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Title: Learning Theory, Classroom Assessment, and Equity
Despite increasing awareness about the role of classroom assessments in perpetuating educational inequities, the research community continues to struggle with how to support teachers to design and use classroom assessments for achieving equity. In response to recent calls to better connect learning theory to the design of classroom assessments, we explore the links among contemporary learning theories, classroom assessments, equity, and teachers’ professional learning. Building a conceptual argument that we should shift our attention from assessment tasks to a classroom activity system to better support minoritized students’ learning via classroom assessment, we examine how teachers participate in assessment codesign activities in two research-practice partnerships (RPPs), and then identify emerging tensions in relation to promoting equity. Each RPP drew upon contemporary learning theories—sociocognitive and sociocultural learning theories, respectively—to create a coherent system of curriculum, instruction, and assessment. The examples show that the tensions emerging from each project are at least partially related to the learning theory that led the researchers to set up professional learning settings in a particular way. Our findings suggest that managing these tensions is an inherent part of the work as researchers seek to support equitable student learning. We discuss specific implications for the assessment community.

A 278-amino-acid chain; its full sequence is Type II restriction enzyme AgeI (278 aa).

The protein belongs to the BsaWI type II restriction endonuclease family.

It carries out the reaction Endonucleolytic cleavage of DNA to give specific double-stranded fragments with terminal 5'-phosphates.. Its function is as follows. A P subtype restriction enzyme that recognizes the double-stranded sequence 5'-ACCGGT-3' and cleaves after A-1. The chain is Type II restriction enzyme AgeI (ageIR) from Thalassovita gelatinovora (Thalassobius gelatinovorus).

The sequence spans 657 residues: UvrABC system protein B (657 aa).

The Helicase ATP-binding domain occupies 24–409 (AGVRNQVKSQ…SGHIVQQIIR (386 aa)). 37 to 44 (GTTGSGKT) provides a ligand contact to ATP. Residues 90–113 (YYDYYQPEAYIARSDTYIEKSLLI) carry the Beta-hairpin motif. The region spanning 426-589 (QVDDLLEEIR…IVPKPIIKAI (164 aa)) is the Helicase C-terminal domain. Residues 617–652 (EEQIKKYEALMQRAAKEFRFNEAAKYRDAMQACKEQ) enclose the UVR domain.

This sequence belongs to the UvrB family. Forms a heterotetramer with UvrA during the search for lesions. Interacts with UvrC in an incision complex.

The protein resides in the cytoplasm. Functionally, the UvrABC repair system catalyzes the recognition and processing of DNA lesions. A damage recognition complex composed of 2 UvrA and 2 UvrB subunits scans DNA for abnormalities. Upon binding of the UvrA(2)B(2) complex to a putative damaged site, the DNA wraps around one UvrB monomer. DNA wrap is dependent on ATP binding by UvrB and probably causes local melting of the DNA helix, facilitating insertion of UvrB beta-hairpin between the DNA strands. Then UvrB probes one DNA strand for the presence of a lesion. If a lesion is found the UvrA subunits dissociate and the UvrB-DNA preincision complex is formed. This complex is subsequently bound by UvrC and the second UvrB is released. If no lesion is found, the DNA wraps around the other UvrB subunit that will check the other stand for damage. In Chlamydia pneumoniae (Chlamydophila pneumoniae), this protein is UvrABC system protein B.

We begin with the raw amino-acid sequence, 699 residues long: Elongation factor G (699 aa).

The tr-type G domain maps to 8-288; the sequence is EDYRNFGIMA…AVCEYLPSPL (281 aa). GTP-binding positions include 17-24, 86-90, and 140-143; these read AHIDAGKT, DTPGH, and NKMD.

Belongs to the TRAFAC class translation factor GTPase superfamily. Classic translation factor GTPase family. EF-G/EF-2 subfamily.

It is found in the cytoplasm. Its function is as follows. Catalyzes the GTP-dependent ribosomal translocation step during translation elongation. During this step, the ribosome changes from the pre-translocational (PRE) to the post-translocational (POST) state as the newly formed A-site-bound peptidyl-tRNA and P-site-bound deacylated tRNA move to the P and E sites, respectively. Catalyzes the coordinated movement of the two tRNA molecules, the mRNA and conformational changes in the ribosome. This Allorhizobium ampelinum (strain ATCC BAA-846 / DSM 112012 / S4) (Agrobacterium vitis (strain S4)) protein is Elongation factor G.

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Educational measurement issues and practice
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National Science Foundation
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